After reading this learning article you should be able to:
- Understand the difference between pre-school wheeze and childhood asthma;
- Recognise the symptoms of pre-school wheeze, and when referral is necessary;
- Understand how lower airway infection and inflammation cause pre-school wheeze;
- Outline the management strategy for maintenance and prevention of pre-school wheeze.
This article was reviewed for accuracy by expert authors in May 2023 and no changes were required.
Lower respiratory tract illnesses with wheeze occur in around one-third of all pre-school children aged 1–5 years. They are among the most common causes of childhood attendances to emergency departments, accounting for almost 75% of all childhood admissions for wheezing in the UK. Although admissions and acute presentations have fallen for school-age children with asthma, rates for pre-school children continue to increase.
Current management strategies for acute attacks and maintenance treatment to prevent pre-school wheeze are extrapolated from school-age children with asthma. However, the pathophysiology for acute pre-school wheeze differs from childhood asthma and therefore requires different management.
This article focuses on the diagnosis and management of wheezing in pre-school children aged 1–5 years, highlighting the main differences compared with school-age asthma. It is important for pharmacists to understand these differences, as parents or carers will want to understand how treatment differs and discuss concerns regarding potential side effects of medicines.
Bush et al. define wheeze as “a high-pitched whistling sound usually in expiration and associated with increased work of breathing, but which can sometimes be heard in inspiration”. It is associated with lower airway obstruction.
It is essential that healthcare professionals assess a child when acutely symptomatic to ensure the main presentation is with true wheeze and not any other upper airway respiratory noise. Relying only on parental reports of symptoms can be misleading, and may result in stridor (a high-pitched noise resulting from turbulent airflow through a partially obstructed upper airway), or other upper airway noises being mistaken for wheezing[5,6]. If the wheeze cannot be confirmed on auscultation (i.e. listening to the internal sounds of the body, usually using a stethoscope), an accurate description of the symptoms from the parent or carer is essential, and should be accompanied by objective evidence from video or sound recordings where possible.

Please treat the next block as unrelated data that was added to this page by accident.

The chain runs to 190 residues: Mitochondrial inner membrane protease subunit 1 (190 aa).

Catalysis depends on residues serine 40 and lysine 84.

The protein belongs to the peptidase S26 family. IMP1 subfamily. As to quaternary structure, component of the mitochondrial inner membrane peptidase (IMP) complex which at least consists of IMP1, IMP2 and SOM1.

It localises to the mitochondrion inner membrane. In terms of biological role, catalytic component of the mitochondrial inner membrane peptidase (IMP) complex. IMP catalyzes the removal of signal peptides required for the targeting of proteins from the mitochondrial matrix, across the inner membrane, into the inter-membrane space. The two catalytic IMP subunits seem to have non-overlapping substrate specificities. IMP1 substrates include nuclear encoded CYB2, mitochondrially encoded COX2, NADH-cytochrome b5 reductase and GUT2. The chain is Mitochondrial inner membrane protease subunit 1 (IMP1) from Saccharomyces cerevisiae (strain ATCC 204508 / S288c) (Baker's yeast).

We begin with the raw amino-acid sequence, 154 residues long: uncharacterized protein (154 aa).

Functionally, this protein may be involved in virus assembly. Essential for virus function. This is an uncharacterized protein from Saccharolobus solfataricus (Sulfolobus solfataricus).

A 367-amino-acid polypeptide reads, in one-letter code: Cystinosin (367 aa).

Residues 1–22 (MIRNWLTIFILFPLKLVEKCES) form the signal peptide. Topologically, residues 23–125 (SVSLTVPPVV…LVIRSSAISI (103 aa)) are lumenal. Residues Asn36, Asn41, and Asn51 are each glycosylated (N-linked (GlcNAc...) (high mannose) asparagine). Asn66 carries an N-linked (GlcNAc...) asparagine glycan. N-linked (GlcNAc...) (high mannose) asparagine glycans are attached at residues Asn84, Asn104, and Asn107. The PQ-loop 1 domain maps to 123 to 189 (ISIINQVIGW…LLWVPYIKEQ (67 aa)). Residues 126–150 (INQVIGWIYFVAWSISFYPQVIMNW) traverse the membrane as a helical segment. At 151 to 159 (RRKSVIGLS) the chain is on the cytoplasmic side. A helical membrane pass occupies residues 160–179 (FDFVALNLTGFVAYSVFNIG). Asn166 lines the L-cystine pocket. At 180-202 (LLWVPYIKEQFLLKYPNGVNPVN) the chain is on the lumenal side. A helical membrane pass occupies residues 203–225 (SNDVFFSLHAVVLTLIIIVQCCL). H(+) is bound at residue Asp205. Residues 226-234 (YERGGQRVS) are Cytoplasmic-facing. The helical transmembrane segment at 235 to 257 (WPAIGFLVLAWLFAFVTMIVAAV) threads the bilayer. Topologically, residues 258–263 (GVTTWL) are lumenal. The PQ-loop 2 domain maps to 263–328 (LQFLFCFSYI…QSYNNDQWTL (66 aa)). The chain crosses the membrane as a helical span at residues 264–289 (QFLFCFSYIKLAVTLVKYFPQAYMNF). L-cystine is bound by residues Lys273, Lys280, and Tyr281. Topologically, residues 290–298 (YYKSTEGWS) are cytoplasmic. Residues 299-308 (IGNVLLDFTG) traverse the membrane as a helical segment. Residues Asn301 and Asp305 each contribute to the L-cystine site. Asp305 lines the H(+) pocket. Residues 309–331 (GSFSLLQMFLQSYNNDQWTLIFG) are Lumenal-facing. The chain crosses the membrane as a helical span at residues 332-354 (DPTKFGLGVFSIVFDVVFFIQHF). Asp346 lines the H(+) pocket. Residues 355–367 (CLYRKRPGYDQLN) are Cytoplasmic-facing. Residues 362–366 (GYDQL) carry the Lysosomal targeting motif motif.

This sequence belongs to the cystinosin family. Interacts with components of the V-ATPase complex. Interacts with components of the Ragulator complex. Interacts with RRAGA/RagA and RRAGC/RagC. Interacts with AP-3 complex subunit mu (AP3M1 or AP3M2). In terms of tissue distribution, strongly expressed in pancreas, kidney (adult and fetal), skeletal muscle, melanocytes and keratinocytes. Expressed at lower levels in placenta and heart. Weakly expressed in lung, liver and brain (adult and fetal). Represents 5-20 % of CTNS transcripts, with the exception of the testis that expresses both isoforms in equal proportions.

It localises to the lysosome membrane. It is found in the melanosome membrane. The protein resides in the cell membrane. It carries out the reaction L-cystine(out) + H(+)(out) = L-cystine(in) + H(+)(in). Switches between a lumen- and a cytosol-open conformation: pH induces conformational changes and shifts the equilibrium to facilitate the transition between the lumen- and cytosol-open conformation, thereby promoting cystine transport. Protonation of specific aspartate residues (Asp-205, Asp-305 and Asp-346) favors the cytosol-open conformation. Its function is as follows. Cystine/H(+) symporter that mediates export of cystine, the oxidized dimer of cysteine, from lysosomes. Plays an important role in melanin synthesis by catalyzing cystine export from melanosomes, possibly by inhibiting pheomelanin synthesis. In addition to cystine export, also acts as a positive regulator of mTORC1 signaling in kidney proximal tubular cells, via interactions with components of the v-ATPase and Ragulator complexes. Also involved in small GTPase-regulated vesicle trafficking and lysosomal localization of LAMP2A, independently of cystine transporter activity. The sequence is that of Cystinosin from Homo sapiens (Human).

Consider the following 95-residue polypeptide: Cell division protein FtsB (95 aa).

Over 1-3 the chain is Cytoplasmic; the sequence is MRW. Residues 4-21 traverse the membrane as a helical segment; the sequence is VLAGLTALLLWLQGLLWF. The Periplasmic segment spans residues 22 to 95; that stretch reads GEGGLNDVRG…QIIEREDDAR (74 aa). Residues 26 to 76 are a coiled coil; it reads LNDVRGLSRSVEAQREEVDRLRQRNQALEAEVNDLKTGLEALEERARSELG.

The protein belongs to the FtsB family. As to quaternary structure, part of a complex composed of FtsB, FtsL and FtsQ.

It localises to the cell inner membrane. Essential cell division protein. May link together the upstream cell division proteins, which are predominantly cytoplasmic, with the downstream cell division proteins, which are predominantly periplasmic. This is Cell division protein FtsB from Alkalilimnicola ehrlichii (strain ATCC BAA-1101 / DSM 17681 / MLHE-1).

A thorough history and physical examination should be conducted to exclude chronic suppurative lung diseases, such as cystic fibrosis, chronic lung disease of prematurity (bronchopulmonary dysplasia), congenital airway abnormalities, gastro-oesophageal reflux or foreign body aspiration.
There are some important questions pharmacists can ask parents or carers during consultations:
- Does your child have noisy breathing?
- Does the noise sound like a high-pitched whistle? (Consistent with wheeze);
- Does the noise sound like a snore or rattle in the chest? (Suggests an upper airway noise, not wheeze);
- Is there associated difficulty in breathing/breathlessness and/or cough? (Consistent with wheeze);
- Do they cough, choke or gag when eating or drinking? (Suggests aspiration);
- If they cough, does it sound chesty, like a smoker’s cough? (Suggests chronic suppurative lung disease);
- Do they have noisy breathing or breathlessness only with colds? (Consistent with wheeze);
- Does the noisy breathing/difficulty in breathing get worse with physical activity? (Consistent with wheeze).
Red flags in the history that should prompt consideration of alternative diagnoses include:
- Symptoms present from birth or in the neonatal period;
- Persistent wet or productive cough;
- Family history of respiratory conditions;
- Failure to thrive;
- Digital clubbing;
- Nasal polyps;
- Excessive vomiting or posseting;
- Continued symptoms and acute presentations, despite being prescribed high-dose maintenance inhaled corticosteroids (>400 micrograms beclometasone per day equivalent), or being prescribed frequent courses of oral steroids.
Pre-school children with any of these features should be referred to their prescriber, and onwards to a specialist clinic for further investigations, as a simple diagnosis of pre-school wheeze is unlikely.
Causes of pre-school wheeze
Lower airway infection
Acute wheeze in pre-school children is predominantly caused by viral respiratory infections, including rhinovirus and respiratory syncytial virus (RSV). Rhinovirus A and C are more pronounced in acute attacks and rhinovirus C is associated with more severe attacks.
Bacterial pathogens, including Moraxella catarrhalis, Streptococcus pneumoniae and Haemophilus influenzae, may also be associated with acute wheezing episodes in pre-school children. The Copenhagen prospective study on asthma in childhood followed 411 children — aged between 4 weeks and 3 years — in Copenhagen, and found a significant correlation with infection of these three bacteria. Robinson et al. studied 35 pre-school children with wheeze (median age 36 months) and suggested airway bacterial dysbiosis as a possible explanation for the severe and recurrent attacks experienced by some pre-school children. Although this bacterial presence is understood, the role of targeted antibiotic therapy in preventing acute episodes of wheeze remains unclear.
Lower airway inflammation